Clinically Nonfunctioning Pituitary Adenomas: Diagnosis

Imaging scans are one method doctors use to diagnose clinically nonfunctioning pituitary adenomas. We will also order hormone tests to evaluate the levels of pituitary hormone, confirming that there is no evidence of hormone production by the tumor.

Your doctor will conduct a thorough physical examination and ask you about your symptoms and medical history. He or she will then order tests as necessary, including:

  • Magnetic resonance imaging (MRI) scan
  • Hormone test
  • Vision test

MRI Imaging

MRI imaging allows us to detect whether there are tumors present. Your doctor will use a special MRI pituitary protocol to best visualize the tumor.

There are other tumors that produce symptoms similar to that of a pituitary adenoma. Your doctor will want to rule out these other tumors before confirming a diagnosis. Tumors that mimic the symptoms of a pituitary adenoma include:

Vile of blood

Hormone Testing

If your symptoms suggest pituitary failure (hypopituitarism), your doctor may order a complete evaluation of the endocrine system. Based on results of these blood tests, you may undergo additional hormonal studies.

Learn more about hormone testing at the UCLA Pituitary Tumor Program.

Visual Testing

If you are experiencing vision problems, your doctor will recommend that an experienced ophthalmologist evaluate you. The evaluation should include:

  • Acuity testing of each eye
  • Formal visual field testing

This will determine if you have a loss of peripheral vision.

Clinically Nonfunctioning Pituitary Adenomas: Treatment Options

Surgeons looking at enhanced view of patients internals

The UCLA Pituitary Tumor Program offers comprehensive management of all types of pituitary tumors. Treatment options for pituitary adenomas include:

  • Surgery
  • Medication
  • Radiation Therapy

Surgery for Clinically Nonfunctioning Pituitary Adenomas

For most patients with nonfunctional adenomas, surgically removing the adenoma is the most effective treatment.

Whether this will lead to a long-term cure depends on the extent of surgical removal, which is related to:

  • MRI collage of before and after Pituitary surgery

    Tumor size

  • If the tumor invaded the cavernous sinus (the compartments on either side of the pituitary sella)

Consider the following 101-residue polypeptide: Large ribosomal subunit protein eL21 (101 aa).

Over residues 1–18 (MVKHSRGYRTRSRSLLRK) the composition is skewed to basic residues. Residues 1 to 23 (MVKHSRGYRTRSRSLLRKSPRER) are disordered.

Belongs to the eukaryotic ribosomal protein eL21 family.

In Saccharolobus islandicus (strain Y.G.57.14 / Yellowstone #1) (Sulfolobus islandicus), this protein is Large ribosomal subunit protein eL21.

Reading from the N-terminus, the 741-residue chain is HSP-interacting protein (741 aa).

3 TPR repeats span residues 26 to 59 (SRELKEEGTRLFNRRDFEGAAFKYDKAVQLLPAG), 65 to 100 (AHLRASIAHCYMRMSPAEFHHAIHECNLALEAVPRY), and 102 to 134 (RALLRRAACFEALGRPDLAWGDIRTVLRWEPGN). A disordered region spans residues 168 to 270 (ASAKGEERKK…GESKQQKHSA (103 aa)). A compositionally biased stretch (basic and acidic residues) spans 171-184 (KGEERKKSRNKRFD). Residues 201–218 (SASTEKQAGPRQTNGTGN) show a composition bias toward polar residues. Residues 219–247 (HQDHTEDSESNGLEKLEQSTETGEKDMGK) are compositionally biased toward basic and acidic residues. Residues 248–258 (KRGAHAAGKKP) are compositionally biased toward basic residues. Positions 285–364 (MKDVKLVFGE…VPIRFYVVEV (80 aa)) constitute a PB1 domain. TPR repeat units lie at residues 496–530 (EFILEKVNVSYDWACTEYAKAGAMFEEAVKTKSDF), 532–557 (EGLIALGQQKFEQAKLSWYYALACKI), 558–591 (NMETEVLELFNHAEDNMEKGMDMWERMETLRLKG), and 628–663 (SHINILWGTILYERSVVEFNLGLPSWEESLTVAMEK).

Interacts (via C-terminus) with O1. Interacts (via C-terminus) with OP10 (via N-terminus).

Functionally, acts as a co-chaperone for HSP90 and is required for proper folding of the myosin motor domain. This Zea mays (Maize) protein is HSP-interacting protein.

• If the tumor expanded into the brain cavity
  • The experience and expertise of the operating surgeon

If the surgeon was able to remove the entire tumor, the cure rate is 70 percent to 80 percent. Overall, surgery improves:

  • Vision in 75 to 90 percent of patients
  • Headache in 80 to 90 percent of patients
  • Suppressed pituitary function in 10 to 30 percent of patients

If the pituitary adenomas require surgery, typically the best procedure is through a nasal approach. Our neurosurgeons who specialize in pituitary tumor surgery are experts in the minimally invasive endoscopic endonasal technique. This procedure removes the tumor while minimizing complications, hospital time and discomfort. This advanced technique requires specialized training and equipment.

Very large tumors that extend into the brain cavity may require opening the skull (craniotomy) to access the tumor. Our surgeons are also experts in the minimally invasive "key-hole" craniotomy, utilizing a small incision hidden in the eyebrow.

If, after your surgery, some tumor cells remained or regrew, you may be a candidate for radiation therapy or a repeat surgery.

Medication for Clinically Nonfunctioning Pituitary Adenomas

Hormone replacement may be necessary if you have pituitary insufficiency.

Radiation Therapy

Doctors may recommend radiation therapy as a second-line therapy for endocrine-inactive tumors. Focused-beam radiation, named stereotactic radiosurgery, can be effective in controlling tumor growth. In some cases, radiation therapy may cause a loss of pituitary function.

Contact Us

To schedule an appointment with one of our physicians at the Pituitary Tumor Program, please call (310) 825 5111.

You can also email us at [email protected]